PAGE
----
Self-driving cars in Japan focused on improving safety
In Suza, Japan one can see a Toyota Prius driving along the seaside rode. Equipped with a sensor, this test car is being tested for making critical traffic decisions. Its objective? Keep the aging population driving, and keep them driving in a more safe way especially in the country side where public transportation options may be limited. In Japan, Toyota has about 100 people employed in the development of autonomous cars. Autonomous vehicles are largely being developed on the premises that they are more safe than cars being driven by humans. In Japan, about a quarter of the traffic accidents is caused by drivers over 65, a percentage substantial larger than in most other developed countries.
Late 2015 Toyota’s president Akio Toyoda decided the company should move into self-driving cars, as the company’s goal had been ‘to make sure everyone can move around freely’. Toyota is the no.1 worldwide car company is sales with more than 10 million vehicles, with an estimated profit of $19 billion for 2015. Yet within the large company an anxiety arose around the company’s future, as the world in transportation has shifted a lot. Google is developing self-driving software, Uber has created a large platform basically allowing for car sharing with a driver and Tesla made electric cars a reality now many people believe in. Mr Toyoda plans on producing self-driving cars hitting the road by 2020.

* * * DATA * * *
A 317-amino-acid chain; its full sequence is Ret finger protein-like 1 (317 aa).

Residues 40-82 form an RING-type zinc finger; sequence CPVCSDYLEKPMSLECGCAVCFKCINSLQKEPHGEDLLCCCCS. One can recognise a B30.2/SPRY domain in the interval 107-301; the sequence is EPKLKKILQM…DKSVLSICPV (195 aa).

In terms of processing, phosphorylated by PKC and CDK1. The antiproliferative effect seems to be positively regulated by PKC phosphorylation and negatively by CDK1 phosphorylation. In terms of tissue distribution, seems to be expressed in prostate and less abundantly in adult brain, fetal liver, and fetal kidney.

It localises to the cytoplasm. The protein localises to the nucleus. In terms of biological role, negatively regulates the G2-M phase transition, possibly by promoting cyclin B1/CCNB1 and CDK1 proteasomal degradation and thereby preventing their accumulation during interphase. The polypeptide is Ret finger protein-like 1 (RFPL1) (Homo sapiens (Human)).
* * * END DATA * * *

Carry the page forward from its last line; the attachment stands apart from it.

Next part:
Apple car expert leaving self driving car program for personal reasons
Steve Zadesky, an industry expert in electric cars, is leaving Apple for personal reasons. This can be considered a major setback for Apple’s electric car program, which, assumable, will also be an autonomous vehicle. Last year, Apple designated the initiative—code-named “Titan”— a committed project with a projected product launch foreseen for 2019. However, so far few details are know.
Testing the software of Cruise Automation, a startup developing an autopilot system, a self-driving car crashed. However it did not crash while driving by itself, rather it crashed just after the handover from the automatic system to the human driver.
This week the congress and the administration of Obama appeared united in a push to advance self-driving cars. Most federal agencies have only played an advisory role, but seem to be willing to become more pro-active and involved. The National Highway Traffic Safety Administration, would still be struggling with how to setup test programs for autonomous vehicles. So far it has been left to the States to come up with policies and laws. Chris Urmson, the director of Google’s self-driving car program, was at the Transportation Research Board’s annual meeting in Washington last week. He demonstrated a vehicle navigating its way around a woman chasing a duck on an electric wheelchair, and made the crowds laugh.